Ever notice how every company, from the largest corporation in America to the smallest Mom and Pop store on Main Street, has relinquished control of their telephone to the relentlessly annoying and endlessly mind-boggling automated answering systems?
"For billing, press 6." "To check the status of your order, press 7." "For repairs and technical support, press 9."
Assuming you have figured out the correct menu item (which, by the way, has never really changed), you are, more often than not, no matter the time of day or night, relegated to the equivalent of telephony oblivion and greeted by the following recorded announcement:
"We are experiencing a higher than usual call volume at this time. You may continue to hold, or visit our website at ..."
Try as you might to reach a human being -- or reasonable facsimile thereof -- on the other end of the line, and you are stymied at every turn by what amounts to the telephonic version of the Borg [And believe us, resistance is futile!].
"To return to the main menu, press 1." "You may now say or press 4." "We're sorry. We did not understand your request. Goodbye!"
Or should you somehow break the code and reach a living, breathing person -- "The approximate wait time for the next agent is 27 minutes" -- you will, more than likely, be met by the scripted, the uninformed, the, "we apologize for the inconvenience" or "sorry, that's corporate policy."
If it seems that we've turned the simple, the personal, the common place into the complicated and frustrating, we have. Looking for a manager or supervisor? "Sorry, my supervisor is in a meeting" or "The managers are currently unavailable." [If you think there's no one either in charge or capable of making a decision or judgment call, you are correct!]
The personal touch? Gone. That semblance of human contact? Gone. The ability of one person to assist another person, to resolve the most mundane of issues, to think, to act, to actually "take care of it?" Long gone.
Call it a culture of corporate contempt. Contempt for reason, for logic, for rules and regulations, for the employee as well as the consumer. Contempt for civility, for human dignity, for what little is left in this day and age of our humanity.
What once took a two minute phone call to someone who could -- and did -- swiftly handle your matter to complete satisfaction, now takes hours, days, or never.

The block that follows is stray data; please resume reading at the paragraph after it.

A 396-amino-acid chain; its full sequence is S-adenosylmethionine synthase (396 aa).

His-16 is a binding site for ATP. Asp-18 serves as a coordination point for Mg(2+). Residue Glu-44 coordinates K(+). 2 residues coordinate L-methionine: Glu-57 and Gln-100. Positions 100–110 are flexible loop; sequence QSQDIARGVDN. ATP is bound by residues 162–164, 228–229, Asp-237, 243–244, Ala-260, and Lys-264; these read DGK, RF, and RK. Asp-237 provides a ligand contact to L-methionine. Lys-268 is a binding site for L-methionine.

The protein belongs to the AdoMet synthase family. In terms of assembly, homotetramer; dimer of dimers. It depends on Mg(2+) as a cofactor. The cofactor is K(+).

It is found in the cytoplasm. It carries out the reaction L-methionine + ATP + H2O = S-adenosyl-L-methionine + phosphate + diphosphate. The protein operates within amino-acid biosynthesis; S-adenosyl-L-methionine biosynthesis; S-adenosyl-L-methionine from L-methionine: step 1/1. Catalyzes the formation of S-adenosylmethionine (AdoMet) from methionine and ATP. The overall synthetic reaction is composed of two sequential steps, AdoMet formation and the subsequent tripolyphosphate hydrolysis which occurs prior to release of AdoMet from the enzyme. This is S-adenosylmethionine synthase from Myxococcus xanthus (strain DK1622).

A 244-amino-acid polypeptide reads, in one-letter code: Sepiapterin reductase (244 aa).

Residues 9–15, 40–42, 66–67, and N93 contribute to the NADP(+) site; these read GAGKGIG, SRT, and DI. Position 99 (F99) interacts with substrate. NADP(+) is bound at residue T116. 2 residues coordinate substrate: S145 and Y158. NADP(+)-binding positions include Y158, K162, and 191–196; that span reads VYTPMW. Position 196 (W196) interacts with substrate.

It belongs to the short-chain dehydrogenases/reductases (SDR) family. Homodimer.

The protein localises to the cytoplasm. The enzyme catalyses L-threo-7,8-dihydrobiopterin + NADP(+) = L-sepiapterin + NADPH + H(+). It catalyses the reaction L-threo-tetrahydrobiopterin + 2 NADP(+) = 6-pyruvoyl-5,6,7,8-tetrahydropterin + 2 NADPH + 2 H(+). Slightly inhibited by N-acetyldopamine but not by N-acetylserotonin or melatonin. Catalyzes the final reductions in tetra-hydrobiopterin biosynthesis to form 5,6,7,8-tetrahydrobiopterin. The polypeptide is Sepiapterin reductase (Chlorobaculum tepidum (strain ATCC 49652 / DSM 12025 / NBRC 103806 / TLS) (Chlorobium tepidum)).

Yes, we've come a long way ...
Along parallel lines -- and why should this be any different? -- the college application and admissions process has gone from a college handbook, accompanied by a short, hand-written application to a few schools, needing little more than an assist from your friendly high school Guidance Counselor and a 25 cent stamp, to a cumbersome, all-consuming complex mission akin to landing a man on Pluto and safely returning him to Earth. [In many respects, the latter would be less unnerving and a quantifiably more enjoyable journey than the former.]
That easy to understand and no-brainer to complete application has evolved into the uncommonly unfathomable Common App, Supplements, School Forms and Naviance. The once and done SAT (Scholastic Achievement Test) has de-evolved into a flawed, if not fraud-riddled SAT (Scholastic Aptitude Test), and a host of standardized options -- ACT, SAT II, PCAT, GRE, MCAT, LSAT, AP -- enough to make an Einstein's head spin. The entire application and admissions process, once a clear path at a practical pace and for a reasonable price, has grown into, to paraphrase Dwight Eisenhower on the rise of the military, the collegiate industrial complex. [Just think. College Board has added what one would presume to be a critical component to the SAT -- the Writing section -- largely ignored (the ability to write, reason, comprehend and communicate being highly overrated, we suppose) by almost every college and university. And yet, finding that angle in the isosceles triangle, or that word that escapes the latest edition of Webster's dictionary, remains paramount. Go figure!]
In their wake, an entire cottage -- no, McMansion -- industry of tutors, test preparers, books, videos, webinars and, yes (thank the good Lord!), college planners and coaches. From Kaplan to Princeton Review, College Board to the Universal Application, it's big bucks to the big time world of not just getting into college, but getting into the college you really want to spend the next four years at -- and then, paying for it all.
Yes, the culture of corporate contempt comes to campus. Contempt for logic. Contempt for sanity. Contempt for the pocketbook of student and parent alike. Contempt for all reason. Why, it almost makes us want to pitch a tent in Princeton, New Jersey and Occupy College Board!
What was, not all that long ago, a calm and dignified academic exercise, the college application and admissions process has degenerated into what is today an ugly, costly, time-engulfing and mind numbing game, almost without rules, certainly without rhyme, and most assuredly an assault upon our very humanity.
It once took little more than a telephone call to check on the status of your college application, and to actually speak, firsthand, with a real, live college admissions officer. Today, amidst the flurry of viewbooks, the onslaught of emails and the plethora of online status checkers (each with its own unique login), it's "For Admissions, press 3. For Financial Aid, press 5. For the office of the Bursar (what the heck is a Bursar?), press 8."
Oh, and one more thing [as you prepare to answer that awkward Common App demographic, "Are you Hispanic or Latino?" (as if this should either play into the admissions decision or be anybody's business!)]. . . "Para español, oprime el número dos."
The views and opinions expressed in this blog are solely those of The College Whisperer.
Who knows what peril lurks in the college application and admissions process? The College Whisperer knows. . .
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